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Respiratory syncytial and influenza virus detecting rapid tests in children younger than 5 years of age in Armenia


Ghazaryan, Hrachuhi; Babloyan, Ara; Sarkissian, Ashot; Davtyan, Karapet; Berger, Christoph (2019). Respiratory syncytial and influenza virus detecting rapid tests in children younger than 5 years of age in Armenia. Journal of Infection in Developing Countries, 13(05.1):075S-080S.

Abstract

Introduction: Acute respiratory infections (ARIs) are major causes of morbidity in early childhood. They are mainly caused by viruses, including influenza (INF) and respiratory syncytial viruses (RSV). We aimed to investigate the role of RSV and INF in children hospitalized for ARIs and to show the impact of RSV/INF rapid testing on management of patients.

Methodology: Cross-sectional study using data of inpatient care of children younger than five years hospitalized in Arabkir Medical Center due to ARI from November 1, 2013 to April 1, 2014. Nasopharyngeal swabs were tested for RSV and INF types A and B by direct antigen detection tests.

Results: A total of 915 patients, 583 (63.7%) boys and 332 (36.3%) girls were included in the study with the mean age of 18.8 ± 16.3 months. Among them, 390 (42.6%) were tested positive, 3 (0.3%) subjects tested positive both for RSV and INF: 269 (29.4%) for RSV and 124 (13.6%) for INF (A – 121, B – 3). Out of 915 children, 209 (23%) were pretreated with antibiotics, most often with oral amoxicillin/clavulanic acid (n = 54, 25.8%), sulfamethoxazole/trimethoprim (n = 46, 22%), and amoxicillin (n = 38, 18.2%), followed by intramuscular ceftriaxone (n = 37, 17.7%).

Conclusions: The usage of antigen tests for detection of respiratory viruses allowed to document high rates of RSV and INF in children admitted to the hospital. In settings where polymerase chain reaction method is not readily available, implementation of rapid tests for detection of respiratory viruses is important in the management of pediatric patients including cohorting and more targeted use of antibiotics.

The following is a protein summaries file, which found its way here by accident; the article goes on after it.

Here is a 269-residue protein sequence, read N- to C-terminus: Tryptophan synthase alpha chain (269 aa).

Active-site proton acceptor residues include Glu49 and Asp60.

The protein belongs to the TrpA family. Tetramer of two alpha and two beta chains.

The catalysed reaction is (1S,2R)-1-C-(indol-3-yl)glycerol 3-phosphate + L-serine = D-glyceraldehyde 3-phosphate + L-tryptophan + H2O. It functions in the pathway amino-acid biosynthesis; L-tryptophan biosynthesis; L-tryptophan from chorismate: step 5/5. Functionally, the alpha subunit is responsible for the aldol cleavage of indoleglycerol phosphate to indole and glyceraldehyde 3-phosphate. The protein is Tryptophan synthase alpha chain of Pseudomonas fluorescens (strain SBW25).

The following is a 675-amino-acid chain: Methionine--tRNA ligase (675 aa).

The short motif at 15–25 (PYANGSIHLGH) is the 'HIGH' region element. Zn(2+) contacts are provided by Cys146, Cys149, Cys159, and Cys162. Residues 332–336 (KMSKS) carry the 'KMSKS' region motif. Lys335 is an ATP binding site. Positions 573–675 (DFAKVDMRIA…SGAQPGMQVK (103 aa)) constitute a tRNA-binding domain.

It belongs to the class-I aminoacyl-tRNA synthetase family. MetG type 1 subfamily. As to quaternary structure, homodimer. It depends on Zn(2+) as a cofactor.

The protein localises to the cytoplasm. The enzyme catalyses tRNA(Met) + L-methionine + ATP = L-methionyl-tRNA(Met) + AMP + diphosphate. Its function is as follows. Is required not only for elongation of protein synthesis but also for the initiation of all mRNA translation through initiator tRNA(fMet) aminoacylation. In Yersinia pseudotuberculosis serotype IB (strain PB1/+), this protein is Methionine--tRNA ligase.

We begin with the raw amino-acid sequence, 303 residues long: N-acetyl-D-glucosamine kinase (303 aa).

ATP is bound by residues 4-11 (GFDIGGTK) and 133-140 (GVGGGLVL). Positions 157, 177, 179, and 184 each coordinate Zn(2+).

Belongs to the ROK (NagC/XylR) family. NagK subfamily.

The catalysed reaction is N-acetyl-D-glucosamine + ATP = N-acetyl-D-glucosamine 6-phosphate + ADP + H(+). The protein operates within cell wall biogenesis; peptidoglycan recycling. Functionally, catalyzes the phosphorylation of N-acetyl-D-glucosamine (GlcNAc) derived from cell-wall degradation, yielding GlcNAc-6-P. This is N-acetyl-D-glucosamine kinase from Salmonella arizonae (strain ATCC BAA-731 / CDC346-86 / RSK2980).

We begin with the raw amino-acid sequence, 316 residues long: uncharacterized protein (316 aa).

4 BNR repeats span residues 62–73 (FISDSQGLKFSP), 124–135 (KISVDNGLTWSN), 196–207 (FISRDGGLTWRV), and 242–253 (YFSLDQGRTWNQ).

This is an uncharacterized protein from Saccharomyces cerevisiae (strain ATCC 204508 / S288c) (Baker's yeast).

Abstract

Introduction: Acute respiratory infections (ARIs) are major causes of morbidity in early childhood. They are mainly caused by viruses, including influenza (INF) and respiratory syncytial viruses (RSV). We aimed to investigate the role of RSV and INF in children hospitalized for ARIs and to show the impact of RSV/INF rapid testing on management of patients.

Methodology: Cross-sectional study using data of inpatient care of children younger than five years hospitalized in Arabkir Medical Center due to ARI from November 1, 2013 to April 1, 2014. Nasopharyngeal swabs were tested for RSV and INF types A and B by direct antigen detection tests.

Results: A total of 915 patients, 583 (63.7%) boys and 332 (36.3%) girls were included in the study with the mean age of 18.8 ± 16.3 months. Among them, 390 (42.6%) were tested positive, 3 (0.3%) subjects tested positive both for RSV and INF: 269 (29.4%) for RSV and 124 (13.6%) for INF (A – 121, B – 3). Out of 915 children, 209 (23%) were pretreated with antibiotics, most often with oral amoxicillin/clavulanic acid (n = 54, 25.8%), sulfamethoxazole/trimethoprim (n = 46, 22%), and amoxicillin (n = 38, 18.2%), followed by intramuscular ceftriaxone (n = 37, 17.7%).

Conclusions: The usage of antigen tests for detection of respiratory viruses allowed to document high rates of RSV and INF in children admitted to the hospital. In settings where polymerase chain reaction method is not readily available, implementation of rapid tests for detection of respiratory viruses is important in the management of pediatric patients including cohorting and more targeted use of antibiotics.

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Item Type:Journal Article, refereed, original work
Communities & Collections:04 Faculty of Medicine > University Children's Hospital Zurich > Medical Clinic
Dewey Decimal Classification:610 Medicine & health
Scopus Subject Areas:Life Sciences > Parasitology
Life Sciences > Microbiology
Health Sciences > Infectious Diseases
Life Sciences > Virology
Uncontrolled Keywords:Microbiology, Parasitology, Virology, Infectious Diseases, General Medicine
Language:English
Date:16 May 2019
Deposited On:06 Feb 2020 12:55
Last Modified:29 Jul 2020 12:51
Publisher:Open Learning on Enteric Pathogens
ISSN:1972-2680
OA Status:Gold
Free access at:Publisher DOI. An embargo period may apply.
Publisher DOI:https://doi.org/10.3855/jidc.11386

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